AD&D 4th Edition - my (Lame) review

7 May 2020

Well, I went out and bough the D&D 4th Edition player's handbook last week. I've actually been playing this with my gaming group basically since it came out, but I kept putting off getting the book, mainly because I wasn't sure it was worth the cost ($35)...

I'm not a huge D&D fan, never have been. I've always thought it was a little silly and unrealistic. A few examples that pop into mind from 2nd edition (which I played a lot of during college) - one minute combat rounds (how many fights do you think actually last more than a minute?) and the ridiculous damage system. I mean, last time I checked, you could be killed by a dagger with one hit - no matter who you are. It's obviously a deadly weapon. However, in D&D it would take lots of hits to kill a high-level character. Combine that with one minute combat rounds and you get some silliness. Like spending half an hour knifing someone before they die.

I could go on, but that's not the point. Back to D&D 4th ed. A lot of people have complained about how heavily D&D 4th edition is influenced by MMO computer game mechanics. That's certainly true, and pretty obvious to me, since I play a lot of those. But I'm mixed on whether this is a bad thing. After all, I wasn't a big fan of the old mechanics. I like that they're making combat more structured, and essentially forcing people to use miniatures. Of course much of that came in with 3rd ed. And I sort of like the new classes/powers, etc. It feels a lot more &"user friendly&" than 3rd edition's giant table of feats and spells and whatnot.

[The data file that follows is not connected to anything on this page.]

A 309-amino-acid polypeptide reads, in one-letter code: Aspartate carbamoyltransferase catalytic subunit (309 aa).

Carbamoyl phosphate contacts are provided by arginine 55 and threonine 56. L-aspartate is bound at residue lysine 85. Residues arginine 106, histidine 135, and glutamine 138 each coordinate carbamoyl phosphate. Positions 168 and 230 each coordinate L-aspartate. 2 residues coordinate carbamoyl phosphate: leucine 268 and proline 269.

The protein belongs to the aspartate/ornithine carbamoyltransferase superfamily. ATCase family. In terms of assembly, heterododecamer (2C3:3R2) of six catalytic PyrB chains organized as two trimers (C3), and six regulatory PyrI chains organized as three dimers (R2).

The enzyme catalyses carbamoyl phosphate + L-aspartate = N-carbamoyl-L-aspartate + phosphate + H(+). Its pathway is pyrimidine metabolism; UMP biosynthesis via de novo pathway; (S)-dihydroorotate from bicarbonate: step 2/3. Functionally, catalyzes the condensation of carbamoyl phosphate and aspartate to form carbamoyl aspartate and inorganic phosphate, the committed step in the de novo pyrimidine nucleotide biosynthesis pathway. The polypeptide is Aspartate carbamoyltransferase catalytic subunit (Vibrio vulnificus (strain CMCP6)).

Of course the hit point mechanic is still there, which I don't like. Combat is still very abstracted from reality. How can a &"power&" miss and still do damage? They don't even bother to explain. Which I guess they pretty much have to do if they're going to use MMO mechanics in a tabletop game.

I do like that it's now more possible to build some of the kind of characters I always like - the nimble melee fighter who relies on dexterity rather than sheer strength. That was a difficult character to make effective before - but now a rogue can often add their dex bonus into damage, which is a lot better.

I'm still pretty new to 4th edition - heck I was really new to third edition. In fact, I basically bought the v3.5 player's book about three months before 4th ed. was announced. Which was annoying. But given Wizards' propensity for milking their player base for all they're worth, it wasn't surprising. So I've really only player several times so far, but I'm looking forward to more.

But I'd still prefer GURPS any day!